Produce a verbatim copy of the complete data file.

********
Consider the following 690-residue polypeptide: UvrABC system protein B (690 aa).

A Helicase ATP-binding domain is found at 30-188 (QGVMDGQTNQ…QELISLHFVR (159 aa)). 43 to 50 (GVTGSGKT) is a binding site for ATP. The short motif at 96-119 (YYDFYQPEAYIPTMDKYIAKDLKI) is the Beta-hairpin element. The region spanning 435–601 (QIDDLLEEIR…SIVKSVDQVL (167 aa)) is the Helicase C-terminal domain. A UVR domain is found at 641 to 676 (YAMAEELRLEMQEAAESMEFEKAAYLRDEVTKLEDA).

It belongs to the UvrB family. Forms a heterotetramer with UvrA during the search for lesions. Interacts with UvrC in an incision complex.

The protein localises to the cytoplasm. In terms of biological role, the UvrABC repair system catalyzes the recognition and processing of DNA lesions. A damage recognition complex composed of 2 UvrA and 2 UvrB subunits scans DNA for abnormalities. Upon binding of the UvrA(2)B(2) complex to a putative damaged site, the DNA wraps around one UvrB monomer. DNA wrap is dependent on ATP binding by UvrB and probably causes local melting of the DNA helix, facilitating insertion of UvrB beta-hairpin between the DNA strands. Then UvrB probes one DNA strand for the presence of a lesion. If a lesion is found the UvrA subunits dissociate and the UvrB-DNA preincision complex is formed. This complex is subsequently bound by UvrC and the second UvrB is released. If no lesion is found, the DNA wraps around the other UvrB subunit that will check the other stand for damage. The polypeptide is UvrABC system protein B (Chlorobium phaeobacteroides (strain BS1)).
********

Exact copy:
Consider the following 690-residue polypeptide: UvrABC system protein B (690 aa).

A Helicase ATP-binding domain is found at 30-188 (QGVMDGQTNQ…QELISLHFVR (159 aa)). 43 to 50 (GVTGSGKT) is a binding site for ATP. The short motif at 96-119 (YYDFYQPEAYIPTMDKYIAKDLKI) is the Beta-hairpin element. The region spanning 435–601 (QIDDLLEEIR…SIVKSVDQVL (167 aa)) is the Helicase C-terminal domain. A UVR domain is found at 641 to 676 (YAMAEELRLEMQEAAESMEFEKAAYLRDEVTKLEDA).

It belongs to the UvrB family. Forms a heterotetramer with UvrA during the search for lesions. Interacts with UvrC in an incision complex.

The protein localises to the cytoplasm. In terms of biological role, the UvrABC repair system catalyzes the recognition and processing of DNA lesions. A damage recognition complex composed of 2 UvrA and 2 UvrB subunits scans DNA for abnormalities. Upon binding of the UvrA(2)B(2) complex to a putative damaged site, the DNA wraps around one UvrB monomer. DNA wrap is dependent on ATP binding by UvrB and probably causes local melting of the DNA helix, facilitating insertion of UvrB beta-hairpin between the DNA strands. Then UvrB probes one DNA strand for the presence of a lesion. If a lesion is found the UvrA subunits dissociate and the UvrB-DNA preincision complex is formed. This complex is subsequently bound by UvrC and the second UvrB is released. If no lesion is found, the DNA wraps around the other UvrB subunit that will check the other stand for damage. The polypeptide is UvrABC system protein B (Chlorobium phaeobacteroides (strain BS1)).